I’ve just come across an interesting article in the New York Times entitled “Tax Cheats Become Italy’s Public Enemy”.
Much of the article details how the Italian financial police is trying to find tax evaders and the pros and cons of tactics such as using denunciations, targeting drivers of luxury cars and even Facebook initiatives to report businesses that were not issuing receipts.
I think that similar tax raids on yacht marinas were done (and duly shown in the press) last year in Greece, possibly to appease the poorer tax paying masses, but I don’t know if much came out of it.
What I found most interesting though was the attempt to change public perception about tax in Italy:
“..a new, all-out war against tax evaders that Italian officials have opened on several fronts, hoping to close Italy’s $2.5 trillion public debt and revive a frail economy that has been buffeted by the euro crisis.
In addition to banning cash transactions, it has included an ad campaign comparing tax evaders to parasites. ”
And further down in the article
“Since Prime Minister Mario Monti’s three-month-old government has made clamping down on tax evasion a priority, tax officials have taken to the task with gusto, emboldened by the clout of new legislation and the blessing of public opinion. There is a growing sense “that tax evaders are no longer an example to follow but an intolerable burden and a threat to collectivity,”
It looks like things could be changing in Italy.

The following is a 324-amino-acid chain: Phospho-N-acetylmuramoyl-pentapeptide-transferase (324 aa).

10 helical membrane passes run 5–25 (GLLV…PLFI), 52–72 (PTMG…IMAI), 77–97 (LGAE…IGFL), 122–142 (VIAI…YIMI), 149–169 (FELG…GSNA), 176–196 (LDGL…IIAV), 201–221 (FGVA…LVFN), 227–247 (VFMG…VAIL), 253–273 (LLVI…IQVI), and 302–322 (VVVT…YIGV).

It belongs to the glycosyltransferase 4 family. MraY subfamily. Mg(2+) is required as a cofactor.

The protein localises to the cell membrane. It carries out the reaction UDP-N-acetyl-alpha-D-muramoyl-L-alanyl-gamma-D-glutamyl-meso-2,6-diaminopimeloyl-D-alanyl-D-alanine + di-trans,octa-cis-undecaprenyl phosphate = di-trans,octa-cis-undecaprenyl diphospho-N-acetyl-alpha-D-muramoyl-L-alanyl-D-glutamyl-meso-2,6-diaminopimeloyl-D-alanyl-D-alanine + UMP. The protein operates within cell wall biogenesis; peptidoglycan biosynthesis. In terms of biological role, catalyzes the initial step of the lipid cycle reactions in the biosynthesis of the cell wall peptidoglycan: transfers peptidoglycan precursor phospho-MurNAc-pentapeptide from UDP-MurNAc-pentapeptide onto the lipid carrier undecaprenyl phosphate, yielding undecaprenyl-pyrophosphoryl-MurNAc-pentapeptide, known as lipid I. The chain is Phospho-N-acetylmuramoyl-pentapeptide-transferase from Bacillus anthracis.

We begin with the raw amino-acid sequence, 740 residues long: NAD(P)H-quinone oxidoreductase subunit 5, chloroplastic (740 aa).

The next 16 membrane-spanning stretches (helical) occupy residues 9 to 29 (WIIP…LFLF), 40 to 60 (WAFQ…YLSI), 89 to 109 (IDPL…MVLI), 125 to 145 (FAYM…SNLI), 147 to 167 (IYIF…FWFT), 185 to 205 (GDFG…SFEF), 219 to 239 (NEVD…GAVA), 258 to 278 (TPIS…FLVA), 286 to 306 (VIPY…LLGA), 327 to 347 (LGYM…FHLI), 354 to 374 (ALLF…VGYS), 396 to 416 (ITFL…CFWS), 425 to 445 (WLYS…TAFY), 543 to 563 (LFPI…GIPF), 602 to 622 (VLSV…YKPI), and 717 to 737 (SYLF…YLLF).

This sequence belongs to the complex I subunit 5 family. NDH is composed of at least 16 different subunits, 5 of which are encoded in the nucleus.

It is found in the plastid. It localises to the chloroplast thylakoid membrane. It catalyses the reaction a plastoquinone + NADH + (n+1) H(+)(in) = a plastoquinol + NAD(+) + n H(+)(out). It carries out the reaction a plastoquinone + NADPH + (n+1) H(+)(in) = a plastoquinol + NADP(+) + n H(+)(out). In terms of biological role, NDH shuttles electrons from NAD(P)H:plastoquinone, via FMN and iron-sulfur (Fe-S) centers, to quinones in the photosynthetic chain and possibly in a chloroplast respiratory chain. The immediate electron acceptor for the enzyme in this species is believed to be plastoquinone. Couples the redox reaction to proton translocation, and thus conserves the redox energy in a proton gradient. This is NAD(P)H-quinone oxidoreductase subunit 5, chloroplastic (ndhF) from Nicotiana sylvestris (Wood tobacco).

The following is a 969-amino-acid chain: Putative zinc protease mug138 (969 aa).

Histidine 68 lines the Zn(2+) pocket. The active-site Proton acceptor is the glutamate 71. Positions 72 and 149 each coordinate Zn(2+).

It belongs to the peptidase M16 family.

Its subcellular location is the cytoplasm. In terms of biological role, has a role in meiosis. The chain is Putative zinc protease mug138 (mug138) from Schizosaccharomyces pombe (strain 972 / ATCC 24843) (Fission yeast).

And is public opinion about taxation changing in Greece?
I think that maybe the need for taxation (and payment of such) is slowly sinking in and that people might slowly stop believing that evading tax is a question of (manly) honour. Maybe one day they will even think that paying tax is one’s duty to society, especially one’s duty to people in your society that are much poorer than you. What I haven’t seen yet is a campaign to promote the idea but I might have missed it as I don’t watch TV so please correct me if I am wrong.
But there is another aspect to not paying tax: Greece has such an unwieldy bureaucracy that it is often not possible to do things the correct way.
Here is an example of someone who shall remain unnamed (but I know him well): as a self-employed person he declared several activities which are mainly in the field of web publishing and advertising and can therefore issue invoices (and get taxed and pay VAT) for these activities. So far so good, everything legit and accounted for.
But when this person who also happens to do a lot of photography for his web publishing activities (it’s no secret, the photography equipment is deducted from taxable income as an expense) tries to issue an invoice (because he wants to be legit, maybe he even wants to pay tax) for the sale of rights to photographs (to be used in books produced by other publications) he is told by his accountant who is interpreting tax law for him that he cannot sell photographs, not even rights to photographs because that makes him a photographer.
“Ha! So what’s the problem?”
“To be a photographer you need to have a shop”
“Why do I need a shop to sell the rights of photos I take in the course of my taking photos for my web publishing activities?”
“Because you cannot sell them unless you are declared as a photographer and to be declared as a photographer you need to have a shop. This is what the tax law states.”
So what happens then? Well, you either don’t ever sell your photos (or the rights to them) to anyone…or you don’t tell that you are. There is no other choice.
Now this could be seen as a special case, the sort of fluke that you find in every legal system but I could list similar examples ad nauseam.
So maybe reforming the Greek tax system needs to include getting rid of an insane amount of bureaucratic interference in everything people are doing or trying to do. Get rid of the hurdles, make it simple for people to be openly and legally enterprising and maybe they will be open and legal about what they are doing.